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Let Me Draw You a Picture of a Marriage in Trouble

Let Me Draw You a Picture of a Marriage in Trouble

The best marriages are those where the distinct uniqueness of each partner works in a beautiful symmetry that enhances the other’s strengths while compensating for the weaknesses. The worst marriages are those partners who do not know how to help each other become a mature picture of Christ and His church. Their strengths do not support the other spouse, while the weaknesses become annoying interruptions.

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Visual Discipleship

If you meet with me for counseling or any discipleship situation, you’re probably going to walk away with a few pictures. A picture is worth a thousand words. For years, I have kept a stack of printer paper on my desk, which I used to sketch spiritual concepts. A few years ago, I bought a tablet to show the sketches on a screen in the office and later zip them up to send to my counselees.

Jesus, the master illustrator, was accomplished in this method of teaching others. He used illustrations to take a person from the concrete and practical to the abstract and spiritual (Luke 12:27). Christ used real-life examples to communicate lofty, God-focused truths. He would draw in the sand (John 8:1-11) or point to the sky (Matthew 6:26) to make God’s truth come alive in the minds of His hearers. He used hair, lilies, birds, and fig trees (Matthew 21:19). I imagine the time spent with Jesus was visually stimulating and spiritually refreshing.

Because every discipleship opportunity provides more information than a person can retain, it is wise to take advantage of the eye and the ear gates, plus give them some things to take home for further review. Sometimes I would transform the sketch into an infographic and place it on our website. The infographic in this article is from a “counseling moment” with a couple who came for help.

Breaking It Down 

The divided heart at the top shows the problem and goal of marriage—one flesh, but as you can see, there is division in their one-flesh union. The black arrows demonstrate the direction each person in the partnership should go. Before their marriage, they were individuals, but they began a lifelong journey toward more in-depth one flesh-ness after making a covenant.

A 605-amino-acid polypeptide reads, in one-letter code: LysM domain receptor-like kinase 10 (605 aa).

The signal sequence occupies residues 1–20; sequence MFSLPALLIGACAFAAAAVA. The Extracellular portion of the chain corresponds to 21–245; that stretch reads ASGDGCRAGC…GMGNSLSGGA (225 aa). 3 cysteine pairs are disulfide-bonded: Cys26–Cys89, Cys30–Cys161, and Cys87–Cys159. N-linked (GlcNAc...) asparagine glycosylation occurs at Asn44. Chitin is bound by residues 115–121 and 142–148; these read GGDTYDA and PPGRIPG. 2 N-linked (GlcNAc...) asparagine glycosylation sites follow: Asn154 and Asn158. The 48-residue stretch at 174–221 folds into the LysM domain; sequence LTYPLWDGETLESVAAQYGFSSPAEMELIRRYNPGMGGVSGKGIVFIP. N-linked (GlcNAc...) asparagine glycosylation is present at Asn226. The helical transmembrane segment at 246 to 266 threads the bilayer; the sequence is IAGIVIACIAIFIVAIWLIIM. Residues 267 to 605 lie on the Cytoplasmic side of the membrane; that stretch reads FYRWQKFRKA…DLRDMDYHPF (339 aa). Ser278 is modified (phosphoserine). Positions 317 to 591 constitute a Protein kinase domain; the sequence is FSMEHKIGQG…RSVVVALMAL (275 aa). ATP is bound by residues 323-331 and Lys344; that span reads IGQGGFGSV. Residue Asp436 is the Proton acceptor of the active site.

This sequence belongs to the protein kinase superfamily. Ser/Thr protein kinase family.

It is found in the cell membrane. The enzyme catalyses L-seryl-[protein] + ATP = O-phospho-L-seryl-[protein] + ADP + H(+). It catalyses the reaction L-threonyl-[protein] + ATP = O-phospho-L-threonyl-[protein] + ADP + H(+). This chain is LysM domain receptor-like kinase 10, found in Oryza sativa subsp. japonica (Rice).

The long arrow at the bottom of the page illustrates how the husband expects his wife to adapt to his likes and preferences rather than leading her into the mysterious one-flesh relationship, which allows both their strengths and weaknesses to assimilate into the beauty of Christ and His church. (See Ephesians 5:25-33.)

The problem with a marriage like this is the husband’s general attitude and practice that places pressure on his wife to conform to his wishes. Of course, a wife can do similarly, especially if she has strengths that outshine her husband’s.

Rick's BooksWhat Is the Point

Expecting your spouse to adapt to your strengths while ignoring your weaknesses rather than helping them mature according to how the Lord has gifted them will always create strife. Rather than seeing and leveraging the differences for something magnificent, a spouse may try to downgrade, ignore, or remove the differences while demanding the spouse assimilate to a marriage made in the dominating spouse’s image.

Here are a few examples:

  • The wife likes organization, but it’s not his gifting. She demands him to be an organized person like her.
  • He is punctual, but she is not. He rails on her for not being like him—on time.
  • A spouse is social. The social spouse manipulates the other spouse to morph into something more “acceptable.”

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Strengths and Weaknesses

Knowing your spouse is better than you in specific ways is a massive benefit to the marriage. Not recognizing this or restricting your spouse from “flexing their gifting” can kill a marriage. For example, a husband may choose to mask his weaknesses while draining the life out of her strengths. Alternatively, he could be transparent about where he fails while asking his wife to use her strengths to help him.

Adam was missing a rib, and Eve was the perfect person to make him whole. A key to marriage success is when two people are willing to humble themselves through many conversations and talk about their strengths and weaknesses. Their goal is to make the most of their strengths while transforming their weaknesses.

These ideas became apparent to me years ago as I perceived Lucia’s administrative gifting. She has the gift of administration, which would make me a fool to drain that strength from her. Fanning the flame of her gifting has released me to use my strengths in other ways, which permits us to magnify God more profoundly than what either one of us could do individually.

A Spouse’s Prayer: “Oh, magnify the Lord with me, and let us exalt his name together” (Psalm 34:2).

Call to Action

  1. What are a few of your spouse’s strengths? How are you helping your spouse to use those strengths?
  2. What are a few of your weaknesses? Are you allowing your spouse to enter into those weaknesses so your marriage can be stronger?

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